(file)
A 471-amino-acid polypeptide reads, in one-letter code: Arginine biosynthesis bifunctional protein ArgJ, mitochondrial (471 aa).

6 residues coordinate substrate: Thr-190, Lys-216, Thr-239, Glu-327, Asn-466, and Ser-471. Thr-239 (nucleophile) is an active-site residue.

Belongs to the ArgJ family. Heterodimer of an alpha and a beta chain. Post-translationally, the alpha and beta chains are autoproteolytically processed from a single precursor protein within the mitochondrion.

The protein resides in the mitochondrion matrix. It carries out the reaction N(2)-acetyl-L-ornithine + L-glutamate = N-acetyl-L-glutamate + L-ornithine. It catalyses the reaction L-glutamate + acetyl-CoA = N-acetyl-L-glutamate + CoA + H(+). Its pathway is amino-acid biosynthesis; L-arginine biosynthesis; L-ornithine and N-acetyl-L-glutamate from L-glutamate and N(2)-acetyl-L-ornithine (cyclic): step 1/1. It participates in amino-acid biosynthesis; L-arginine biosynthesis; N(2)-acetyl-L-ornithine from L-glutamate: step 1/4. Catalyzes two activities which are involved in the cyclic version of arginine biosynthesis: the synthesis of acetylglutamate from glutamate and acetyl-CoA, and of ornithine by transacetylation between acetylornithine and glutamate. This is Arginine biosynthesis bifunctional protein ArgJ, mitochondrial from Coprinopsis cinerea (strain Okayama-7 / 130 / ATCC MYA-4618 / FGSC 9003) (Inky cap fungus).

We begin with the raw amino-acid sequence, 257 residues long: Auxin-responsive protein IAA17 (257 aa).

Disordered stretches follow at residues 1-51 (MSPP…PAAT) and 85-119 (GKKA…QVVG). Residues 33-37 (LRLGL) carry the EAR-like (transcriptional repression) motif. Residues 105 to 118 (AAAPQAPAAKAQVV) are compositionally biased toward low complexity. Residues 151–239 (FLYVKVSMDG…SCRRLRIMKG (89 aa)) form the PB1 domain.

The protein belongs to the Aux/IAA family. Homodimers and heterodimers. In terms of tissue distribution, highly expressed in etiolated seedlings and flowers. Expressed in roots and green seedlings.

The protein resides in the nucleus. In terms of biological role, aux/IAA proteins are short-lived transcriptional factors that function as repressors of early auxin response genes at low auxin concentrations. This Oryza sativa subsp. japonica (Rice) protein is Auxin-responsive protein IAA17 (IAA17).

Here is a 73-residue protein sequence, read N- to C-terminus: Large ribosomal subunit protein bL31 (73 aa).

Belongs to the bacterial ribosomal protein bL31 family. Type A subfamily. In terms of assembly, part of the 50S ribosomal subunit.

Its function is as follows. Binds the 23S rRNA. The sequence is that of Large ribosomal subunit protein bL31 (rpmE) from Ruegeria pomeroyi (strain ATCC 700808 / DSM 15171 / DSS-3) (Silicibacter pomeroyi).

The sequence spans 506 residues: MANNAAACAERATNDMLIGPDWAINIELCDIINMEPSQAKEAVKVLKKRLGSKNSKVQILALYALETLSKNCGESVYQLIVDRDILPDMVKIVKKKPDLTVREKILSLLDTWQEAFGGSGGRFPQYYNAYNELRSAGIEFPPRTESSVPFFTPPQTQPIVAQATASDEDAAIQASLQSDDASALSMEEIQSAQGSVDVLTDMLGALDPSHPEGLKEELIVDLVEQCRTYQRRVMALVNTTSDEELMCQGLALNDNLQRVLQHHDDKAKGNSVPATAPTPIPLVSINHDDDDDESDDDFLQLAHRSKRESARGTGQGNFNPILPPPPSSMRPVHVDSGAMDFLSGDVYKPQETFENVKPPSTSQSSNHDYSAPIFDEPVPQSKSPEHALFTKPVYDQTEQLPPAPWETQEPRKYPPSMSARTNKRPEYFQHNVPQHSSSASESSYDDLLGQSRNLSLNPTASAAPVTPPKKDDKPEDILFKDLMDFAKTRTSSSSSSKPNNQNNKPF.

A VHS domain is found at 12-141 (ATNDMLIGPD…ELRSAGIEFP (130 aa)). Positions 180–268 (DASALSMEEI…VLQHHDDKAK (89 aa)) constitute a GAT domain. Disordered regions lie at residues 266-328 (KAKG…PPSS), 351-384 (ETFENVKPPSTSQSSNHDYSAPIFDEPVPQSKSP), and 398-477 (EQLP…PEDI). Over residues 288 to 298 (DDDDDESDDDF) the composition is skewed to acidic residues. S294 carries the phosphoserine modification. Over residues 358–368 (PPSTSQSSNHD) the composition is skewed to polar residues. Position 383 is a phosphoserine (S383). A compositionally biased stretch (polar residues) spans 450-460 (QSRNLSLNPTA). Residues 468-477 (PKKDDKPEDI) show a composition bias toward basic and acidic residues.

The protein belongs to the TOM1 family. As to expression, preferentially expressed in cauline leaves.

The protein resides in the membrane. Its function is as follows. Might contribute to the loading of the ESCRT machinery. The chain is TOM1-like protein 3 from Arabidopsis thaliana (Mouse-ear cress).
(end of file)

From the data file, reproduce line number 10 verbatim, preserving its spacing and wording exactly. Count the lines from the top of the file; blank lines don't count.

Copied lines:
Belongs to the bacterial ribosomal protein bL31 family. Type A subfamily. In terms of assembly, part of the 50S ribosomal subunit.